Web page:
The government of Mongolia mandates free access to primary healthcare (PHC) for its citizens. However, no evidence is available on the physical presence of PHC services within health facilities. Thus, the present study assessed the capacity of health facilities to provide basic services, at minimum standards, using a World Health Organization (WHO) standardized assessment tool.
The study also revealed that although the availability of PHC services within FHCs was close to 100%, service specific readiness varied from 44.0 to 83.6%. Readiness among FHCs to provide specific services were hampered, mostly due to the unavailability of essential medicines and diagnostic tests. It should be noted that there are clear inconsistencies between clinical guidelines [13,14,15,16,17] and government regulations . If the former requires FHC doctors to treat patients and list medicines, the latter does not even specify that FHCs should have medicines in stock. The FHC standards  and package of essential services  stipulate that FHCs should provide emergency care, daycare, nursing, palliative care etc.; however, there is no system in place for procuring and supplying medicines and commodities for FHCs in Mongolia. Furthermore, family planning, HIV, and TB services highly rely upon support from external donors. Government policies regarding free-of-charge PHC , and the use of holistic medical approaches when delivering PHC services (with a comprehensive set of preventive, diagnostic, treatment, and referral activities) , have yet to be translated into practical implementations.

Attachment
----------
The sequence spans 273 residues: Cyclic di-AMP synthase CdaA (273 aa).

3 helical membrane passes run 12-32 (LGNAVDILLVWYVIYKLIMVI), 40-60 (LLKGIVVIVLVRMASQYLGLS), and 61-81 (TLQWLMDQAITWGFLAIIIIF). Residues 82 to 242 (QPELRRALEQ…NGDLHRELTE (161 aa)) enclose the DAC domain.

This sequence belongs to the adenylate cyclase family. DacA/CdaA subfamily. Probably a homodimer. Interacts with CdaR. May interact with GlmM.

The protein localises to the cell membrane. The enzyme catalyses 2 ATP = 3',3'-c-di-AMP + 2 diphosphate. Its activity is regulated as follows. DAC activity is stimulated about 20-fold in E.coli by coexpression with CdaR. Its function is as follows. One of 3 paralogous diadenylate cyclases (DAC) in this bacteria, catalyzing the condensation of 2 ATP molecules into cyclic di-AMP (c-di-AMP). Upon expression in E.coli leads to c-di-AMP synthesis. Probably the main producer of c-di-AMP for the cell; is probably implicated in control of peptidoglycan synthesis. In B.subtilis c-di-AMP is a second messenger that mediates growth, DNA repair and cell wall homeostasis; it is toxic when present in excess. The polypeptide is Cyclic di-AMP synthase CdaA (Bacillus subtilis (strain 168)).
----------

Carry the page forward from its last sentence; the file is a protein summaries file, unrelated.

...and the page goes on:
The present study also demonstrated that despite a high density of health facilities in the two districts, only FHCs offered PHC. It should also be noted that FHC services are mostly utilized by the poor and vulnerable individuals who rely on free services [38,39,40]. If shortcomings in PHC provisions are not addressed, an inefficient and low-performing system will deepen the pro-poor inequality in FHC service utilization. We also argue for the role of private clinics and sanatoriums in providing health services. The contribution of these entities in influencing overall health system performance should be evaluated.
Free and universal PHC is stipulated within various policies and regulations in Mongolia; however, the present results revealed that availability of basic health services within specific facilities is insufficient. Among all facility types, FHCs contribute most to PHC provisions, but readiness was mostly hampered by a severe lack of diagnostic capacities and essential medicines. Declaring free access does not mean ensuring access. Policies need to be translated into tangible, comprehensive, coordinated, and forceful actions to address capacity limitations. If provisional shortcomings among FHCs in Ulaanbaatar are not addressed appropriately, the current system will further contribute to overall health inefficiencies, financial inequalities, and insecurities. 1e1e36bf2d